Sometimes it takes more than matches and kindling to start a roaring campfire. When it’s rainy, windy, or if you’re in a hurry, fire-starting can sometimes feel like a survivalist challenge. In times like this, a ready-made fire starter might be all you need. In the following list, you’ll learn about good fire starter materials and read our top ten ways to make homemade fire starters.
1. Wine Cork Fire Starters
Saving wine corks for decor? Sooner or later, you end up with too many. Rather than tossing used corks into the trash, put them to use on your next camping trip. Start with a glass jar with a lid. (One-pint or larger.) Fill the jar with corks until they’re about two inches from the top of the jar. Pour rubbing alcohol into the jar until the corks are almost submerged. (Note: The corks will swell as they absorb the rubbing alcohol.) Use a cork or two to start your next campfire.
2. Dryer Lint
This fire-starter method requires nearly no prep. When you clean out your dryer’s lint trap, store the lint in a plastic bag with a zipper seal. Take it along on your next camping trip. The lint catches fire very easily.
3. Cotton Balls
Prep these fire-starters before you leave home. Start with one cotton ball and dab it into some petroleum jelly. Make sure the petroleum jelly gets worked into the cotton. Repeat until you have about a dozen cotton balls. Store them in a plastic bag with a zipper seal.
4. Pine Cone Fire Starters
Pine cones are great natural fire-starters. The trick is to use pine cones that have dried out (not cones that have recently fallen). Collect some in the fall, let them dry out over the winter, and then use them in next summer’s campfires.
5. Orange Peel
Dried orange peel burns easily and gives off a slight citrus scent. Peel an orange or two and let the peels sit in the open air until they dry out. Easy to pack and lightweight.
6. Pencil Sharpener
Though they’re in short supply these days, a handheld pencil sharpener is a quick way to produce the wood shavings you need to start a fire. Using small twigs, “sharpen” them as you would a pencil and you’ll get perfect wood shavings for tinder.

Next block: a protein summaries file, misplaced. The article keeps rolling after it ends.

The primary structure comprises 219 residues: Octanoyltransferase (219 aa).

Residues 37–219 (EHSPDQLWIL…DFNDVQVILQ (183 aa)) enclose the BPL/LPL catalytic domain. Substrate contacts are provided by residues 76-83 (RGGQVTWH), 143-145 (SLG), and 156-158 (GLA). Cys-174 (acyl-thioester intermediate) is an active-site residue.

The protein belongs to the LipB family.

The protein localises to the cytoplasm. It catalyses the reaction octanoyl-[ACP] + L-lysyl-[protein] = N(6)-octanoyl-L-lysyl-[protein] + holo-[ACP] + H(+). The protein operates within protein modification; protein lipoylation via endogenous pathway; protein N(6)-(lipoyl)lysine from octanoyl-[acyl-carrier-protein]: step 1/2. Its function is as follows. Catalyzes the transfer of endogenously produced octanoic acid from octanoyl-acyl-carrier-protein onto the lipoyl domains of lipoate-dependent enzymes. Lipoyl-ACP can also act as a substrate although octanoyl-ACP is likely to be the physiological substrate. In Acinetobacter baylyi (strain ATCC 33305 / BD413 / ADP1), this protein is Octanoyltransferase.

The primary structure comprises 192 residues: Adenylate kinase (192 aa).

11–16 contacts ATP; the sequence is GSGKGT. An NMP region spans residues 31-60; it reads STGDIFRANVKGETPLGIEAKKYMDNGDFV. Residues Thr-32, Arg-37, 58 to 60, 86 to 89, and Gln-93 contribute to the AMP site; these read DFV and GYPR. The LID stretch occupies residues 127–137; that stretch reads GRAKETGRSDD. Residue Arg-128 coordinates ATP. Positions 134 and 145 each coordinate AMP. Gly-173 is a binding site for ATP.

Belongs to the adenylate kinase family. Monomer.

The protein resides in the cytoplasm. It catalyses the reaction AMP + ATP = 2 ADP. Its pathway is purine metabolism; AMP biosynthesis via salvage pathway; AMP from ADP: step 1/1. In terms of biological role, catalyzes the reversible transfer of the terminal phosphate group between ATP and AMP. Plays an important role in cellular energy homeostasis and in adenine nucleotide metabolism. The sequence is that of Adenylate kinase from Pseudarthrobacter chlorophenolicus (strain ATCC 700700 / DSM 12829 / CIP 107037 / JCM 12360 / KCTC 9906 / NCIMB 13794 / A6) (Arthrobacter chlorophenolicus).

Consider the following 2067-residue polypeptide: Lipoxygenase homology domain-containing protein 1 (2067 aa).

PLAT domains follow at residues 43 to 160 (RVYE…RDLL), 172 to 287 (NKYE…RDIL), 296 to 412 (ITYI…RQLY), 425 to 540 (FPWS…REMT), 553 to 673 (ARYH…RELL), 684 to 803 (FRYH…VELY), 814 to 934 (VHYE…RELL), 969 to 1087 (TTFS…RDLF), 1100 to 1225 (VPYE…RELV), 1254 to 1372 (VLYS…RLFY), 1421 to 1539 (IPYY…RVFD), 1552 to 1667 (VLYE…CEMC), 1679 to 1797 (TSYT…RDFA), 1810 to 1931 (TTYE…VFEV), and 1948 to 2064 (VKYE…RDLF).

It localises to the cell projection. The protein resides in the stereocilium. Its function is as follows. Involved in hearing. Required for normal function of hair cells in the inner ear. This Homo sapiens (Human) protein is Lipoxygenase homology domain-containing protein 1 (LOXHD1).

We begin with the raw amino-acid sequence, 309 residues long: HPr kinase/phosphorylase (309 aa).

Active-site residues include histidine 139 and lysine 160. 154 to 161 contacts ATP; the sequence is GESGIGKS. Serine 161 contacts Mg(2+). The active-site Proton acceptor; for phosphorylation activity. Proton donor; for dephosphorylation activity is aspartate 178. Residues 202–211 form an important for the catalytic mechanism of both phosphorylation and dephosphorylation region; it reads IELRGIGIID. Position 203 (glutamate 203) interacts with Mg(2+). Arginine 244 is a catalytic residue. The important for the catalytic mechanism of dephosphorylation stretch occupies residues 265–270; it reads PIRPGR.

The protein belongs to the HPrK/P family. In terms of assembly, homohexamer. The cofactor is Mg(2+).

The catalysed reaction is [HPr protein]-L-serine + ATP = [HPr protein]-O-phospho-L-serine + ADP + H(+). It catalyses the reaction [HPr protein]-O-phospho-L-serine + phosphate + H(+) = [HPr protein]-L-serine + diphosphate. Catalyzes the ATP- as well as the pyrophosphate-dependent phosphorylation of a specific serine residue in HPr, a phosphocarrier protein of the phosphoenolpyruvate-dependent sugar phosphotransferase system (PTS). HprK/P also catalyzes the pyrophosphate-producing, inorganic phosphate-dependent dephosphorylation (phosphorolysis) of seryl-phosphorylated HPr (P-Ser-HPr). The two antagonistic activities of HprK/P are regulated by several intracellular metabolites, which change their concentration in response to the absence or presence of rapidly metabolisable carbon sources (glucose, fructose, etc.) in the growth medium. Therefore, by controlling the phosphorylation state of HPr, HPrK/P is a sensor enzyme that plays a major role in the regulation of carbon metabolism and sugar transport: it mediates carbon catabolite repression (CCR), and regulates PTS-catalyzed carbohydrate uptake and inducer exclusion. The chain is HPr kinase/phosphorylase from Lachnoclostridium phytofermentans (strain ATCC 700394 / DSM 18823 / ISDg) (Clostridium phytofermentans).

7. Hand Sanitizer
If your hand sanitizer has alcohol in it (check the label!), you can use it to help get a fire going. Squirt a little on your kindling before lighting it.
8. Coconut Oil
In warm summer weather, coconut oil will turn to liquid but it’ll still make a helpful fire-starter. When you’re ready to start you fire, place some cotton balls or cotton pads among the kindling. Then pour a little coconut oil on the cotton balls. It should light quickly and burn a bit longer than other fire-starters.
9. Wax Paper
Pack a roll of wax paper and you’ll have a ready-to-go fire-starter. For best results, tear off a piece of wax paper and crumple it into a tight ball. Repeat with a few more pieces of wax paper. Now it’s ready to light!
10. Candle Wax & Sawdust
These tried-and-true Scout fire-starters take some prep work but they’re dependable and won’t melt in the summer heat. First prep a cardboard egg carton by filling each compartment with sawdust. (You can also use dryer lint, shredded newspaper, or pencil shavings.) Using a double boiler, melt candle wax on the stove. This is a good use for the ends of old candles that no longer burn. (Some tutorials for this method recommend using a tin can for the top pot in the double boiler.) Once the wax is melted, pour it into each compartment of the egg carton until they’re filled. Let harden. When they’re set, you can either store them in the carton or remove them.
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